Matt LaPorta out 4-6 months following hip surgery

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Things apparently aren’t going to be easy for Matt LaPorta in Cleveland.
Despite being one of the best hitting prospects in baseball and more or less MLB-ready at the age of 24, LaPorta began this season at Triple-A, played sparingly after being called up to Cleveland for the first time in May, and was sent back to the minors three weeks later when it became clear that manager Eric Wedge inexplicably had no use for him.
He remained in the minors until the Indians were completely out of contention, finally getting another shot in mid-August after batting his usual .299/.388/.530 with 42 extra-base hits in 93 games at Triple-A. The second time around Wedge at least gave him everyday playing time down the stretch and LaPorta batted .273 with six homers and 12 doubles in 139 at-bats.
Wedge was then fired as manager, making it all but certain that LaPorta would enter 2010 as a starter at either first base or an outfield corner. Except now he’s facing 4-6 months of recovery and rehabilitation after undergoing arthroscopic hip surgery this morning and is no sure thing to be fully healthy by Opening Day, let alone the start of spring training.
If healthy there’s little doubt that LaPorta will be an impact hitter for the Indians, who acquired him from the Brewers as the centerpiece of the last year’s CC Sabathia trade. He’s hit .254/.308/.442 through 198 plate appearances in the majors after batting .291/.384/.557 in the minors, and the former first-round pick offers 30-homer power with strong plate discipline and a reasonable strikeout rate.
The good news is that he was probably destined to end up at first base long term anyway, so a slight decrease in speed or mobility following the surgery perhaps wouldn’t hurt him as much as some players. However, for a top prospect who’s been given something less than a clear path already and an Indians team in need of young players to step up in 2010, LaPorta going under the knife is a tough and unexpected break.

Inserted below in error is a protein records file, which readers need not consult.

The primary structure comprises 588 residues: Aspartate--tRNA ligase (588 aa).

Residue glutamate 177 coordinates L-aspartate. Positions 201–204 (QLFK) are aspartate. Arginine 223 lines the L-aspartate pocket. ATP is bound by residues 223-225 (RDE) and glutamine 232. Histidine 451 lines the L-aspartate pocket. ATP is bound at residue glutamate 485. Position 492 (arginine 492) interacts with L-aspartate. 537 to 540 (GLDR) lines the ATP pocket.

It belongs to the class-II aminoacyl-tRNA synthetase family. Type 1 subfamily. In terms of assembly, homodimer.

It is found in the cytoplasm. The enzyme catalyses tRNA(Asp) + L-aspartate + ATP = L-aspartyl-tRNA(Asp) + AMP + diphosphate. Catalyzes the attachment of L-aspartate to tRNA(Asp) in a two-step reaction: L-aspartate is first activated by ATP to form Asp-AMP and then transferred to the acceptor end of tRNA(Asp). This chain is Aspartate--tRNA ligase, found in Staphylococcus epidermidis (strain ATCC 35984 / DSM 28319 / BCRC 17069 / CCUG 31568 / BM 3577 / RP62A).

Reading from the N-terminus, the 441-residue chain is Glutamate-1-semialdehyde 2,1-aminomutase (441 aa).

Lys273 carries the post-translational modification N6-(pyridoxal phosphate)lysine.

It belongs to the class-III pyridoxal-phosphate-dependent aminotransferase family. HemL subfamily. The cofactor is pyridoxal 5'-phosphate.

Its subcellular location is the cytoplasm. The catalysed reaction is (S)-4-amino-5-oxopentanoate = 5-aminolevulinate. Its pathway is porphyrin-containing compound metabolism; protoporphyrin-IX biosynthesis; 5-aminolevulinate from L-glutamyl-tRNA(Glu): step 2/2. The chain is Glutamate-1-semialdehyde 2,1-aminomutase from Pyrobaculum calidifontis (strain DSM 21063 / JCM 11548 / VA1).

Mike Scioscia will return as Angels manager in 2016

ANAHEIM, CA - JULY 21:  Manager Mike Scioscia #14 of the Los Angeles Angels of Anaheim in the dugout during batting practice before a game against the Minnesota Twins at Angel Stadium of Anaheim on July 21, 2015 in Anaheim, California.  (Photo by Jonathan Moore/Getty Images)
Photo by Jonathan Moore/Getty Images

It was assumed already, but Mike Scioscia made it official during Monday’s press conference for new general manager Billy Eppler that he will return as Angels manager in 2016.

Scioscia, the longest-tenured manager in the majors, has been at the helm with the Angels since 2000. There was a clause in his contract which allowed him to opt out after the 2015 season, but he has decided to stay put. He still has three years and $15 million on his contract, which runs through 2018.

Jerry Dipoto resigned as Angels general manager in July amid tension with Scioscia, so there were naturally questions today about what to expect with first-time GM Eppler in the fold. According to David Adler of, Scioscia isn’t concerned.

“I think we’re going to mesh very well,” Scioscia said. “If we adjust, or maybe he adjusts to some of the things, there’s going to be collaboration that’s going to make us better.”

Eppler is the fourth general manager during Scioscia’s tenure with the team.

After winning the AL West last season, the Angels finished 85-77 this season and narrowly missed the playoffs. The team hasn’t won a postseason game since 2009.

Carlos Gomez says he’ll be in lineup for Wild Card game vs. Yankees

Houston Astros' Carlos Gomez hoops after scoring a run against the Texas Rangers in the eighth inning of a baseball game Sunday, Sept. 27, 2015, in Houston. Gomez scored from third base on a Bobby Wilson passed ball. The Astros won 4-2. (AP Photo/Pat Sullivan)
AP Photo/Pat Sullivan

Astros center fielder Carlos Gomez sat out the final series of the regular season in order to rest a strained left intercostal muscle, but there was good news coming out of a workout today in advance of Tuesday’s Wild Card game vs. the Yankees.

This has been a lingering issue for Gomez, who missed 13 straight games with the injury last month. He aggravated the strain on a throw to home plate last Wednesday and was forced to sit while the Astros fought to keep their season alive. Astros manager A.J. Hinch told reporters last week that Gomez’s injury would typically take 45-50 days to recover from, so it’s fair to wonder how productive he can be during the postseason.

Gomez mostly struggled after coming over from the Brewers at the trade deadline, batting .242 with four home runs and a .670 OPS over 41 games.